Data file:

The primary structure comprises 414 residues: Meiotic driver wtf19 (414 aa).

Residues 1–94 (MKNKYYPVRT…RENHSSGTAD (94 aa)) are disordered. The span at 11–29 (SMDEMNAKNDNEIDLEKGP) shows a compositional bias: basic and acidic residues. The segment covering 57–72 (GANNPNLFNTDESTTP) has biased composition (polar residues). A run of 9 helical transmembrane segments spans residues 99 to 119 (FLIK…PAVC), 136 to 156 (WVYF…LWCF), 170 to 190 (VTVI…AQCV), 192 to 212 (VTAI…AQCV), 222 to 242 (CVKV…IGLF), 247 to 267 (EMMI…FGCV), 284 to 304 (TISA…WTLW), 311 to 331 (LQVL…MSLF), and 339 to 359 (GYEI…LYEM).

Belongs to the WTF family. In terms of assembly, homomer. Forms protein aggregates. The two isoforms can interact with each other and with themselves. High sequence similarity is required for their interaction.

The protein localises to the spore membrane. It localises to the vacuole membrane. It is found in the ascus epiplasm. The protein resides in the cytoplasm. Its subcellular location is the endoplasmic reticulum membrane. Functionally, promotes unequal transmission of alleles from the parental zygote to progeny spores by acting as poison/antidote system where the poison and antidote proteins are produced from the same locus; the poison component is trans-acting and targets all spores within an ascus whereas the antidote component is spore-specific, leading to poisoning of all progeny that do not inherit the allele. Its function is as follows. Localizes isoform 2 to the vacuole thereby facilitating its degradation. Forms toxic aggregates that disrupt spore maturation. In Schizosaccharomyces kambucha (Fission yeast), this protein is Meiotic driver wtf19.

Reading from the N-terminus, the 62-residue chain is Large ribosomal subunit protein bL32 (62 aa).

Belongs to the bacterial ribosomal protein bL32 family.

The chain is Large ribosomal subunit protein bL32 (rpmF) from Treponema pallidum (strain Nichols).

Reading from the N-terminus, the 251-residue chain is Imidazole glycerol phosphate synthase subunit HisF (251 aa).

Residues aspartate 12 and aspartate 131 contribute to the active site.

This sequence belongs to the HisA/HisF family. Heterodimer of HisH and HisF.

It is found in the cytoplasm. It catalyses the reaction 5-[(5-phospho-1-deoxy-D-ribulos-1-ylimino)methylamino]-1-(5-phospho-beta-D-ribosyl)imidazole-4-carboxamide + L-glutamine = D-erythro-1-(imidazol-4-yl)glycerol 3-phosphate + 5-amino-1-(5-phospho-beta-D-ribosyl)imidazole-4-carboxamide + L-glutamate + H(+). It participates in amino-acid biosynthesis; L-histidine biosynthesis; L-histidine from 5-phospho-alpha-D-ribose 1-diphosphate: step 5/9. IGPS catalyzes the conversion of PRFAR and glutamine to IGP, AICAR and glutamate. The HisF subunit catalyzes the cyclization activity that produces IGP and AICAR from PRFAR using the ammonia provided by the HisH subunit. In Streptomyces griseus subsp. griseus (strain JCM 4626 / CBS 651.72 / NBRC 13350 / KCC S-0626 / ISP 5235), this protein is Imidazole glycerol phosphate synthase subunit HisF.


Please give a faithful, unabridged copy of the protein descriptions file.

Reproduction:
The primary structure comprises 414 residues: Meiotic driver wtf19 (414 aa).

Residues 1–94 (MKNKYYPVRT…RENHSSGTAD (94 aa)) are disordered. The span at 11–29 (SMDEMNAKNDNEIDLEKGP) shows a compositional bias: basic and acidic residues. The segment covering 57–72 (GANNPNLFNTDESTTP) has biased composition (polar residues). A run of 9 helical transmembrane segments spans residues 99 to 119 (FLIK…PAVC), 136 to 156 (WVYF…LWCF), 170 to 190 (VTVI…AQCV), 192 to 212 (VTAI…AQCV), 222 to 242 (CVKV…IGLF), 247 to 267 (EMMI…FGCV), 284 to 304 (TISA…WTLW), 311 to 331 (LQVL…MSLF), and 339 to 359 (GYEI…LYEM).

Belongs to the WTF family. In terms of assembly, homomer. Forms protein aggregates. The two isoforms can interact with each other and with themselves. High sequence similarity is required for their interaction.

The protein localises to the spore membrane. It localises to the vacuole membrane. It is found in the ascus epiplasm. The protein resides in the cytoplasm. Its subcellular location is the endoplasmic reticulum membrane. Functionally, promotes unequal transmission of alleles from the parental zygote to progeny spores by acting as poison/antidote system where the poison and antidote proteins are produced from the same locus; the poison component is trans-acting and targets all spores within an ascus whereas the antidote component is spore-specific, leading to poisoning of all progeny that do not inherit the allele. Its function is as follows. Localizes isoform 2 to the vacuole thereby facilitating its degradation. Forms toxic aggregates that disrupt spore maturation. In Schizosaccharomyces kambucha (Fission yeast), this protein is Meiotic driver wtf19.

Reading from the N-terminus, the 62-residue chain is Large ribosomal subunit protein bL32 (62 aa).

Belongs to the bacterial ribosomal protein bL32 family.

The chain is Large ribosomal subunit protein bL32 (rpmF) from Treponema pallidum (strain Nichols).

Reading from the N-terminus, the 251-residue chain is Imidazole glycerol phosphate synthase subunit HisF (251 aa).

Residues aspartate 12 and aspartate 131 contribute to the active site.

This sequence belongs to the HisA/HisF family. Heterodimer of HisH and HisF.

It is found in the cytoplasm. It catalyses the reaction 5-[(5-phospho-1-deoxy-D-ribulos-1-ylimino)methylamino]-1-(5-phospho-beta-D-ribosyl)imidazole-4-carboxamide + L-glutamine = D-erythro-1-(imidazol-4-yl)glycerol 3-phosphate + 5-amino-1-(5-phospho-beta-D-ribosyl)imidazole-4-carboxamide + L-glutamate + H(+). It participates in amino-acid biosynthesis; L-histidine biosynthesis; L-histidine from 5-phospho-alpha-D-ribose 1-diphosphate: step 5/9. IGPS catalyzes the conversion of PRFAR and glutamine to IGP, AICAR and glutamate. The HisF subunit catalyzes the cyclization activity that produces IGP and AICAR from PRFAR using the ammonia provided by the HisH subunit. In Streptomyces griseus subsp. griseus (strain JCM 4626 / CBS 651.72 / NBRC 13350 / KCC S-0626 / ISP 5235), this protein is Imidazole glycerol phosphate synthase subunit HisF.